Unfortunately, we lost a legend from the game of basketball as of late. Luisa Harris holds respect amongst all ballplayers around the world. However, her passing came at the ripe age of 66. Harris isn’t a household name by any means, but she should be. Her legacy and accomplishments elevated the game of basketball to new heights. Not just for people of color, but also for women around the world as well. She led her college, Delta State University, to three championships in the 1970s, per WNYC radio . Not to mention, she scored the first points in the history of Olympic women’s basketball. In 75 years o the NBA draft, she still is the only woman to be selected.
“We are deeply saddened to share the news that our angel, matriarch, sister, mother, grandmother, Olympic medalist, The Queen of Basketball, Lusia Harris has passed away unexpectedly today in Mississippi,” the family said in a statement shared by Delta State University, her alma mater. “The recent months brought Ms. Harris great joy, including the news of the upcoming wedding of her youngest son and the outpouring of recognition received by a recent documentary that brought worldwide attention to her story.”
Harris remembered vividly staying up to watch the 70s legends play. Her most iconic heroes were Bill Russell, Wilt Chamberlain, Oscar Robertson, and several other heroes. She looked up to the greats and destined herself for similar greatness along her journey.
Louisa Harris’s Childhood
Harris stood six feet and three inches. Unfortunately, her height caused her to be ade fun of often. However, this proves to be a huge asset going forward playing the game of basketball. The new law passed, Title IX, which allowed Harris to play in college. She was the only African-American on the team at the time, yet, quickly became the key player.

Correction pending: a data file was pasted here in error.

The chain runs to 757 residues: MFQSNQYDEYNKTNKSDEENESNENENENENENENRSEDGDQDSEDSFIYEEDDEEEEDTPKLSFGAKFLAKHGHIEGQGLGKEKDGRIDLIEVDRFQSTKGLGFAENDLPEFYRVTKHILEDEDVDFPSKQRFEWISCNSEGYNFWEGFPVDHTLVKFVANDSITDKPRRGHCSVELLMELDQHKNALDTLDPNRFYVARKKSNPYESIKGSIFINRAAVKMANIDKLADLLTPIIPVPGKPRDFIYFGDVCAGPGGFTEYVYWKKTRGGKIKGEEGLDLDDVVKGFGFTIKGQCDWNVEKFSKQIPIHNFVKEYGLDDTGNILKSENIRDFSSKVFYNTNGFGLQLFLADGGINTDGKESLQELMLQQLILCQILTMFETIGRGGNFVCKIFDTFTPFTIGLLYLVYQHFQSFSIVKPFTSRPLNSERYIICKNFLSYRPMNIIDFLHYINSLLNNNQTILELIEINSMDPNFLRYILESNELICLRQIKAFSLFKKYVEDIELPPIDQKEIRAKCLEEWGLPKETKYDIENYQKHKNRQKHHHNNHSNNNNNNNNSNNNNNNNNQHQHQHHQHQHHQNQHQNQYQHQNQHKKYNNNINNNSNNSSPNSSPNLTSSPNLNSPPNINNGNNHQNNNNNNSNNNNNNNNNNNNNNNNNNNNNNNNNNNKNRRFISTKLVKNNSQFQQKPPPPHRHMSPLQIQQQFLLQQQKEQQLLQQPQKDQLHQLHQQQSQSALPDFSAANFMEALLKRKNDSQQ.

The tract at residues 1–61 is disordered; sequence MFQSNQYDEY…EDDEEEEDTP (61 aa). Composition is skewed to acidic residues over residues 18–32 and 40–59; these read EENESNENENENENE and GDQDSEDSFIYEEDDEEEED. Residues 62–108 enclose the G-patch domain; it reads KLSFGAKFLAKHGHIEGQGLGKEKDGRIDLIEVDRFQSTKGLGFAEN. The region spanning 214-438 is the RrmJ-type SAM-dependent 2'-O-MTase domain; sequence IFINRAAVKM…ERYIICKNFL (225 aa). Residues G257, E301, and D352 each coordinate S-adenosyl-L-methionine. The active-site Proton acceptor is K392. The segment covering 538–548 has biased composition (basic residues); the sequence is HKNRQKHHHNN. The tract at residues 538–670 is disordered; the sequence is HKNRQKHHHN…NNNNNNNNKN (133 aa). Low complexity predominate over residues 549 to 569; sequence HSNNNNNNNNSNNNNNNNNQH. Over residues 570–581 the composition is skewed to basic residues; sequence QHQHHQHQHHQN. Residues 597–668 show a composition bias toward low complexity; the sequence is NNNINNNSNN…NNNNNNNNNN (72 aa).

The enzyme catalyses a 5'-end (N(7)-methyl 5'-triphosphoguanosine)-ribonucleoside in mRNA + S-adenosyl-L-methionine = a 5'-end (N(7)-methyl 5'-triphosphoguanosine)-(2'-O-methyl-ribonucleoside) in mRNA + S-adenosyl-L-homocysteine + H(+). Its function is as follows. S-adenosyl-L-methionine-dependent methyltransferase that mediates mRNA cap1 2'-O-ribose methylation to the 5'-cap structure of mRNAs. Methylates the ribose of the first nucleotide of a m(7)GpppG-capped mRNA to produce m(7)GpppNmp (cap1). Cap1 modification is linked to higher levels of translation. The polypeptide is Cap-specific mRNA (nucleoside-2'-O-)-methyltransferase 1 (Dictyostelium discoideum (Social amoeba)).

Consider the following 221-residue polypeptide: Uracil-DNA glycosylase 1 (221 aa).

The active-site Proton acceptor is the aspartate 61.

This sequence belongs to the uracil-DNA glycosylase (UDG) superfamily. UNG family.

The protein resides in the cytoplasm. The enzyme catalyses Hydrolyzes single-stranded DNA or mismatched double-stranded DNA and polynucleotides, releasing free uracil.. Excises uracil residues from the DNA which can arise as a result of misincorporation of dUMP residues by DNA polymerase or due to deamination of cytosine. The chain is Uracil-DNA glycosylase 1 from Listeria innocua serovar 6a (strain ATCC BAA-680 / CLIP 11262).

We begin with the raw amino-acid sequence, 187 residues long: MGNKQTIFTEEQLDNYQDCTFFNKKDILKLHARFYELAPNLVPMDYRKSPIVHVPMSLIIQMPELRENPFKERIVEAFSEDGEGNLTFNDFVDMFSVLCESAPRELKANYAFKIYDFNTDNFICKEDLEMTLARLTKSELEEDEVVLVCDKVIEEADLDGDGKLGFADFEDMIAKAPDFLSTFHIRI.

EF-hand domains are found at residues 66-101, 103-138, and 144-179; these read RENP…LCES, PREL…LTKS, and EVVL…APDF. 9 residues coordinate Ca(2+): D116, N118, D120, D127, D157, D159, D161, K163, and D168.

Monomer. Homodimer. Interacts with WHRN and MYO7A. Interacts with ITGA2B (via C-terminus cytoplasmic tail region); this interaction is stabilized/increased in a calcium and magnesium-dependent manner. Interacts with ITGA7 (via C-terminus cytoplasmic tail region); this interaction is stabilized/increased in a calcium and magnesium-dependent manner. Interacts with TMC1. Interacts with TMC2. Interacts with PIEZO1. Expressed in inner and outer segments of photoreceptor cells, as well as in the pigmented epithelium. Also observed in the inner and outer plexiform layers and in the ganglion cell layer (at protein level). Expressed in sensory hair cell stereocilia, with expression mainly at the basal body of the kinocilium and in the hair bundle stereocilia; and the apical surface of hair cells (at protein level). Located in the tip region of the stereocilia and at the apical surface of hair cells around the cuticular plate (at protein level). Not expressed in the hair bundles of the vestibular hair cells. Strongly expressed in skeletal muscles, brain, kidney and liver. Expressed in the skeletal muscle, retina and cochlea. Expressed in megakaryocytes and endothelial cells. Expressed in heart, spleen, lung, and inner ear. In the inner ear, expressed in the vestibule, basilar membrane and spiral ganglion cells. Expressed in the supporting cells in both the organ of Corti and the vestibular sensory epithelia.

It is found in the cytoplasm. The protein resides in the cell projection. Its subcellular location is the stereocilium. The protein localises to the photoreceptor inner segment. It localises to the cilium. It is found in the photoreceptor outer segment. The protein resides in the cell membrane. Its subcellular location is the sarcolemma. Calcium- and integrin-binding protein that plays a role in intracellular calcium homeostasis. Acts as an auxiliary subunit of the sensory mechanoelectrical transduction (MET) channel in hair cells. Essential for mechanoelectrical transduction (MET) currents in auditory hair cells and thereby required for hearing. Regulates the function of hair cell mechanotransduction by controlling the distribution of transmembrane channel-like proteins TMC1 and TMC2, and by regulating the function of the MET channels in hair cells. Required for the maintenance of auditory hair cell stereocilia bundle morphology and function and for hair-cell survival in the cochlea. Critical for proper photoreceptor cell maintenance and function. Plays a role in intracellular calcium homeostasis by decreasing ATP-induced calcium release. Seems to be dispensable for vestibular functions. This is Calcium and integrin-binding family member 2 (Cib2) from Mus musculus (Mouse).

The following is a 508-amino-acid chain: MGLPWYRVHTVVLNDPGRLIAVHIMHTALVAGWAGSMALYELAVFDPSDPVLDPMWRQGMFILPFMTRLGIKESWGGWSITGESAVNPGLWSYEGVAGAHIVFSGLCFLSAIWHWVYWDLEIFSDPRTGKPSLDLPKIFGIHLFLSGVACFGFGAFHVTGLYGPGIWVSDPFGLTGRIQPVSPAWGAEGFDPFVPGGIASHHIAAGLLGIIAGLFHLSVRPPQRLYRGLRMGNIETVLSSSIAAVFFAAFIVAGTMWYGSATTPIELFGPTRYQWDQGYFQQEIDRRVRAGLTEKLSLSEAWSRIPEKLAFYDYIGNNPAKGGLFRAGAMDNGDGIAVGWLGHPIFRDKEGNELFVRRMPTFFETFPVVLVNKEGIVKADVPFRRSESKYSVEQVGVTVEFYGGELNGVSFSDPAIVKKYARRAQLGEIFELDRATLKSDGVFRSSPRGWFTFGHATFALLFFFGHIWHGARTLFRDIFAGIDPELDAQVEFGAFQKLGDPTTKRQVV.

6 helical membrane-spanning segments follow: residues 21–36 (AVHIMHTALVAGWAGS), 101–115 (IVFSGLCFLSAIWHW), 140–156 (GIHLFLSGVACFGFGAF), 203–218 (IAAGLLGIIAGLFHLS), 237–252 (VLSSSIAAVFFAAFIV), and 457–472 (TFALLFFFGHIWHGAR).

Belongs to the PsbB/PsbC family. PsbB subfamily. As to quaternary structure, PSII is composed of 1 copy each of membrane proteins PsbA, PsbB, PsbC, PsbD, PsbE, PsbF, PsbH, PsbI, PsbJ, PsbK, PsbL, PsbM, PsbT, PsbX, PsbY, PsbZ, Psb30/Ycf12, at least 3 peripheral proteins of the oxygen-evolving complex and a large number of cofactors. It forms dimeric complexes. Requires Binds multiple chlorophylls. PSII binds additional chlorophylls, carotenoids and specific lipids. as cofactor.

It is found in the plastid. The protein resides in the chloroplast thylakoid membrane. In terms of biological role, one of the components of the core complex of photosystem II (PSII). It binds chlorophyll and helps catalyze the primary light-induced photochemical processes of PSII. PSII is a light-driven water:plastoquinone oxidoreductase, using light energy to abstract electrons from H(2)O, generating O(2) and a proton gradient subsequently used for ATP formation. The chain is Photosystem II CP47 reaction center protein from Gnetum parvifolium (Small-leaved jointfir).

“One of the greatest centers ever to play women’s basketball, Lusia Harris-Stewart was big, relentless, and dominated the painted area like no woman before her,” says her entry on the Naismith Memorial Basketball Hall of Fame website.
“During her four-year career at Delta State University … Harris-Stewart changed the face of women’s basketball. Opponents called her unstoppable but even that barely described her approach to the game,” continued the entry.
According to Rachel Triesman, Harris averaged 26 points, and 15 rebounds and shot 63 percent from the field. There’s no doubt she’s a Delta State legend, she remains the university’s career record holder in points (2,891 and rebounds (1,662).
Some of my favorite shots. Here's one that tells a story. Towering over the competition. pic.twitter.com/E9SmF3o2fn
— Ben Proudfoot (@bgproudfoot) January 19, 2022
Harris’s Experiences and Achievements in the Olympics
She represented the U.S. at the 1976 Olympics. She was in the first-ever Olympic games to feature women’s basketball. Therefore, she made history by scoring the first basket ever. Ultimately, the team took a silver medal, however, it was more important the message she sent to the masses instead of the trophy itself.
She later ended her collegiate career, and sadly her hooping career as well.
“I wanted to keep playing, but there was no place to go,” she told filmmakers. “There was no WNBA when I came along. It didn’t exist. … If I was a man, there would have been options for me to go further and play.”
“I would have had money, would have been able to do a lot of things that I would have wanted to do,” she continued.
Harris Joined the NBA
After starting a family, in 1977, she received a call from the New Orleans Jazz asking her to try out. Technically, the only other woman drafted was Denise Long to the San Francisco Warriors, however, the pick was vacated by the league, per sources.
“I just thought it was a publicity stunt, and I felt like I didn’t think I was good enough,” Harris said. “Competing against a woman, yes. It’s a different story competing against a man. So I decided not to go.”
Sadly, she began battling her mental health and eventually return home to her family. Instead of the NBA, she decided to take a coaching job near her household and doesn’t regret her decision one bit.
“Not even a little bit,” she said. When asked why, she pointed to the accomplishments of her children: One is a lawyer, one has a master’s degree, two have their doctorates.